Ames, Iowa — Avian influenza does not impact the foods that consumers eat, says an Iowa State University food safety expert.
Dr. Angela Shaw, assistant professor in food science and human nutrition and extension specialist in food safety says that consumers should feel safe to eat properly-cooked and prepared meat and eggs from poultry.
She says the disease is caused by an influenza virus that can infect poultry, such as chickens, turkeys, domestic ducks and geese, and is carried by migratory birds such as ducks, geese and shorebirds. She says it’s technically not impossible for humans to be infected with the virus, but most cases involve very close direct contact with sick birds.
She says it doesn’t matter if you get your eggs and poultry meat from the store or direct from a farmer.
Shaw said the Food and Drug Administration maintains that properly-cooked poultry and eggs pose no threat. She advised that consumers always should follow the FDA’s procedures for safe handling and cooking of poultry products:
- Wash hands with warm water and soap for at least 20 seconds before and after handling raw poultry and eggs.
- Clean cutting boards and other utensils with soap and hot water to keep raw poultry or eggs from contaminating other foods.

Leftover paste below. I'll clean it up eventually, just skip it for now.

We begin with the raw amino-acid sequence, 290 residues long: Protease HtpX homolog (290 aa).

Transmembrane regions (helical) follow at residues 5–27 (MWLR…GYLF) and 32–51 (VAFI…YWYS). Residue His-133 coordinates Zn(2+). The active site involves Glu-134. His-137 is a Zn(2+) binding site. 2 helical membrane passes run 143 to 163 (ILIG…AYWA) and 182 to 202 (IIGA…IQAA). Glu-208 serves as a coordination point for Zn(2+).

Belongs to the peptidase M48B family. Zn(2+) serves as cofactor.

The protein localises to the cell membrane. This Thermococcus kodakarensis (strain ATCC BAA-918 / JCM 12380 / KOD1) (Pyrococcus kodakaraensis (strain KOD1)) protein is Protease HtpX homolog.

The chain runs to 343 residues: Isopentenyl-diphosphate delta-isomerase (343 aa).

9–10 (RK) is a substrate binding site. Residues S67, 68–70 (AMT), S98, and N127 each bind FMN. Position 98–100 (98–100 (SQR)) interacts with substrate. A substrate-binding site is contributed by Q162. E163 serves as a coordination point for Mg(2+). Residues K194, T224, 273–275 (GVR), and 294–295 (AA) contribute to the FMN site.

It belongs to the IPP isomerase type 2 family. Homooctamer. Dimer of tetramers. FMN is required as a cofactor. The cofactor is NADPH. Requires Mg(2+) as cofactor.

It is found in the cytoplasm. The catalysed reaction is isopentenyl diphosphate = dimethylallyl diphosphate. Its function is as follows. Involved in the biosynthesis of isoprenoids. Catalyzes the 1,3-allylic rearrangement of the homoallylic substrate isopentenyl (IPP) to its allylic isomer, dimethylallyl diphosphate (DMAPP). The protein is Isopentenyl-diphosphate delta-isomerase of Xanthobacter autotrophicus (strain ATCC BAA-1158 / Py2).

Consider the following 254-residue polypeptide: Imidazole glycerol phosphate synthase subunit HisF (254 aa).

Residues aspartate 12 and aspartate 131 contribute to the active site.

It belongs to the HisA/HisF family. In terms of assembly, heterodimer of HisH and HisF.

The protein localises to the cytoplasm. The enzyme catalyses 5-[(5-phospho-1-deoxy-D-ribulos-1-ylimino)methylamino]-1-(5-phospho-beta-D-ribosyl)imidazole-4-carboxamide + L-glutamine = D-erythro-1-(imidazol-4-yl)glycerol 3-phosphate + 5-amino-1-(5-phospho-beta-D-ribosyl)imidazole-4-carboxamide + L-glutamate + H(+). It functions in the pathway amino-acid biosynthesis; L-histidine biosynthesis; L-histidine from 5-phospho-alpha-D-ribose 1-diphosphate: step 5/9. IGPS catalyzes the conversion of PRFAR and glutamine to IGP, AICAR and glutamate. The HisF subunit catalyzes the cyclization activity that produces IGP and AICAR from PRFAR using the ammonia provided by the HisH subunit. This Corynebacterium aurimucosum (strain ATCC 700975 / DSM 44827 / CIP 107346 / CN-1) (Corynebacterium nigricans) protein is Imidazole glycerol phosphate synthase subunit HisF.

- Cutting boards may be sanitized by using a solution of 1 tablespoon chlorine bleach and 1 gallon of water.
- Cook poultry to an internal temperature of at least 170°F. Consumers can cook poultry to a higher temperature for personal preference.
- Cook eggs until the yolks and whites are firm. Casseroles and other dishes containing eggs should be cooked to 170°F.
- Use pasteurized eggs or egg products for recipes that are served using raw or undercooked eggs. Some examples of these kinds of dishes are Caesar salad dressing and homemade ice cream. Commercial mayonnaise, dressing and sauces contain pasteurized eggs that are safe to eat. Pasteurized eggs and egg products are available from a growing number of retailers and are clearly labeled.
Shaw says she encourages people to continue to support poultry and egg farmers by eating eggs and poultry meat because, as she puts it, “it’s our livelihood.”
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The Egg Industry Center at Iowa State University has additional information for consumers at: http://www.ans.iastate.edu/EIC/Templates/AvianInfluenzaConsumers.dwt
The ISU College of Veterinary Medicine has avian influenza information, including materials to protect backyard flocks, at: http://vetmed.iastate.edu/aiv-background-and-resources